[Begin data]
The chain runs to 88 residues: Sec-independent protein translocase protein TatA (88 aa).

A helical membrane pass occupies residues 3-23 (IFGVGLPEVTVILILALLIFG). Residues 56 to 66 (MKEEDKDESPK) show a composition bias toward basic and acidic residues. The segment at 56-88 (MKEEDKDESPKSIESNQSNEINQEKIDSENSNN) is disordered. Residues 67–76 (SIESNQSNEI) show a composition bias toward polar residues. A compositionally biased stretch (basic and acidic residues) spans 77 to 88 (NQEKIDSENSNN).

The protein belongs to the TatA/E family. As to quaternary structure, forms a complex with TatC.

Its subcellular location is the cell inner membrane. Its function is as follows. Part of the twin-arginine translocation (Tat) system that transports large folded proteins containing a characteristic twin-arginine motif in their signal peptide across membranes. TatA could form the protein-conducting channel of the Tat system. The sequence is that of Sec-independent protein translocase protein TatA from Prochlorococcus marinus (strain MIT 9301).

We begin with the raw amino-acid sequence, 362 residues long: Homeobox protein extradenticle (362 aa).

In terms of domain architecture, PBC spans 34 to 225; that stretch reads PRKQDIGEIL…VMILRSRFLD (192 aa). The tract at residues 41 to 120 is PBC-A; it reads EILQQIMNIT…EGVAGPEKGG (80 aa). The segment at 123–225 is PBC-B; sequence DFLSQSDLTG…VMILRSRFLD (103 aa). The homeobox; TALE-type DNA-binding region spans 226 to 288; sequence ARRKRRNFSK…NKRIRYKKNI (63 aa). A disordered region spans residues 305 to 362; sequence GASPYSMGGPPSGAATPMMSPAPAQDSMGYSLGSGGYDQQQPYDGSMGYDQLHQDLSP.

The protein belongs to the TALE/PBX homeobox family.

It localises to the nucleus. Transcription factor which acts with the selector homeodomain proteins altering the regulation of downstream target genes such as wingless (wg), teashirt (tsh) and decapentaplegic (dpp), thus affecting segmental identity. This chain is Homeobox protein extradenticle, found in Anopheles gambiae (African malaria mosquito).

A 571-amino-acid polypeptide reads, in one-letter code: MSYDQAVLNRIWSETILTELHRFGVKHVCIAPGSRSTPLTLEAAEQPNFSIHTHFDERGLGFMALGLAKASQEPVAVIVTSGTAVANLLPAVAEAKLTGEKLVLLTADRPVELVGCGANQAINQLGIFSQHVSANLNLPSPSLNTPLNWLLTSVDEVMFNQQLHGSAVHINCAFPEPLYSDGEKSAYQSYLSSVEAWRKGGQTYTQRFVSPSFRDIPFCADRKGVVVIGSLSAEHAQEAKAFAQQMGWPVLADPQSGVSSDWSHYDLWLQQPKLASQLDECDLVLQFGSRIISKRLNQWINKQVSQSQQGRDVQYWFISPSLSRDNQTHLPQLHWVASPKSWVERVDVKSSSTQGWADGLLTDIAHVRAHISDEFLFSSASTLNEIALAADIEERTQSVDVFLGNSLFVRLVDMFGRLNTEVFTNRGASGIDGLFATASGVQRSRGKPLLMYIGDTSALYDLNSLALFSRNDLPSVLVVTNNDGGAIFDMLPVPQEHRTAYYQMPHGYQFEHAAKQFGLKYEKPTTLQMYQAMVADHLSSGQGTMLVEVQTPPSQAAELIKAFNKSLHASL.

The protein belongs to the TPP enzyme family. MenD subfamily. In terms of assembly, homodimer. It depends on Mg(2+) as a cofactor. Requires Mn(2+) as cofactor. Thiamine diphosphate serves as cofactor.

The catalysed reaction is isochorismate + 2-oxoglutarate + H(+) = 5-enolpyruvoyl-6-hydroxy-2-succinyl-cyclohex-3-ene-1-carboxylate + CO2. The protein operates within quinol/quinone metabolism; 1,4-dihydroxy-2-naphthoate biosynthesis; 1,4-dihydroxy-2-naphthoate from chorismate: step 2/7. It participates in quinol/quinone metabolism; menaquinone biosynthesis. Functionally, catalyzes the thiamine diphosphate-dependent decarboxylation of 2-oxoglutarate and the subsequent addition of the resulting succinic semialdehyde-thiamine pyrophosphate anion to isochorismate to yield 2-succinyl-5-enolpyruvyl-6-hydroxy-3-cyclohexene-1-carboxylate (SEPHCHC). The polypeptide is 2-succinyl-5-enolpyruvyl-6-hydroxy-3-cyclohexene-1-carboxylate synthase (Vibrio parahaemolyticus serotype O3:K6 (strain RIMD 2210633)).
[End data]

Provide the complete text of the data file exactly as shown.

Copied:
The chain runs to 88 residues: Sec-independent protein translocase protein TatA (88 aa).

A helical membrane pass occupies residues 3-23 (IFGVGLPEVTVILILALLIFG). Residues 56 to 66 (MKEEDKDESPK) show a composition bias toward basic and acidic residues. The segment at 56-88 (MKEEDKDESPKSIESNQSNEINQEKIDSENSNN) is disordered. Residues 67–76 (SIESNQSNEI) show a composition bias toward polar residues. A compositionally biased stretch (basic and acidic residues) spans 77 to 88 (NQEKIDSENSNN).

The protein belongs to the TatA/E family. As to quaternary structure, forms a complex with TatC.

Its subcellular location is the cell inner membrane. Its function is as follows. Part of the twin-arginine translocation (Tat) system that transports large folded proteins containing a characteristic twin-arginine motif in their signal peptide across membranes. TatA could form the protein-conducting channel of the Tat system. The sequence is that of Sec-independent protein translocase protein TatA from Prochlorococcus marinus (strain MIT 9301).

We begin with the raw amino-acid sequence, 362 residues long: Homeobox protein extradenticle (362 aa).

In terms of domain architecture, PBC spans 34 to 225; that stretch reads PRKQDIGEIL…VMILRSRFLD (192 aa). The tract at residues 41 to 120 is PBC-A; it reads EILQQIMNIT…EGVAGPEKGG (80 aa). The segment at 123–225 is PBC-B; sequence DFLSQSDLTG…VMILRSRFLD (103 aa). The homeobox; TALE-type DNA-binding region spans 226 to 288; sequence ARRKRRNFSK…NKRIRYKKNI (63 aa). A disordered region spans residues 305 to 362; sequence GASPYSMGGPPSGAATPMMSPAPAQDSMGYSLGSGGYDQQQPYDGSMGYDQLHQDLSP.

The protein belongs to the TALE/PBX homeobox family.

It localises to the nucleus. Transcription factor which acts with the selector homeodomain proteins altering the regulation of downstream target genes such as wingless (wg), teashirt (tsh) and decapentaplegic (dpp), thus affecting segmental identity. This chain is Homeobox protein extradenticle, found in Anopheles gambiae (African malaria mosquito).

A 571-amino-acid polypeptide reads, in one-letter code: MSYDQAVLNRIWSETILTELHRFGVKHVCIAPGSRSTPLTLEAAEQPNFSIHTHFDERGLGFMALGLAKASQEPVAVIVTSGTAVANLLPAVAEAKLTGEKLVLLTADRPVELVGCGANQAINQLGIFSQHVSANLNLPSPSLNTPLNWLLTSVDEVMFNQQLHGSAVHINCAFPEPLYSDGEKSAYQSYLSSVEAWRKGGQTYTQRFVSPSFRDIPFCADRKGVVVIGSLSAEHAQEAKAFAQQMGWPVLADPQSGVSSDWSHYDLWLQQPKLASQLDECDLVLQFGSRIISKRLNQWINKQVSQSQQGRDVQYWFISPSLSRDNQTHLPQLHWVASPKSWVERVDVKSSSTQGWADGLLTDIAHVRAHISDEFLFSSASTLNEIALAADIEERTQSVDVFLGNSLFVRLVDMFGRLNTEVFTNRGASGIDGLFATASGVQRSRGKPLLMYIGDTSALYDLNSLALFSRNDLPSVLVVTNNDGGAIFDMLPVPQEHRTAYYQMPHGYQFEHAAKQFGLKYEKPTTLQMYQAMVADHLSSGQGTMLVEVQTPPSQAAELIKAFNKSLHASL.

The protein belongs to the TPP enzyme family. MenD subfamily. In terms of assembly, homodimer. It depends on Mg(2+) as a cofactor. Requires Mn(2+) as cofactor. Thiamine diphosphate serves as cofactor.

The catalysed reaction is isochorismate + 2-oxoglutarate + H(+) = 5-enolpyruvoyl-6-hydroxy-2-succinyl-cyclohex-3-ene-1-carboxylate + CO2. The protein operates within quinol/quinone metabolism; 1,4-dihydroxy-2-naphthoate biosynthesis; 1,4-dihydroxy-2-naphthoate from chorismate: step 2/7. It participates in quinol/quinone metabolism; menaquinone biosynthesis. Functionally, catalyzes the thiamine diphosphate-dependent decarboxylation of 2-oxoglutarate and the subsequent addition of the resulting succinic semialdehyde-thiamine pyrophosphate anion to isochorismate to yield 2-succinyl-5-enolpyruvyl-6-hydroxy-3-cyclohexene-1-carboxylate (SEPHCHC). The polypeptide is 2-succinyl-5-enolpyruvyl-6-hydroxy-3-cyclohexene-1-carboxylate synthase (Vibrio parahaemolyticus serotype O3:K6 (strain RIMD 2210633)).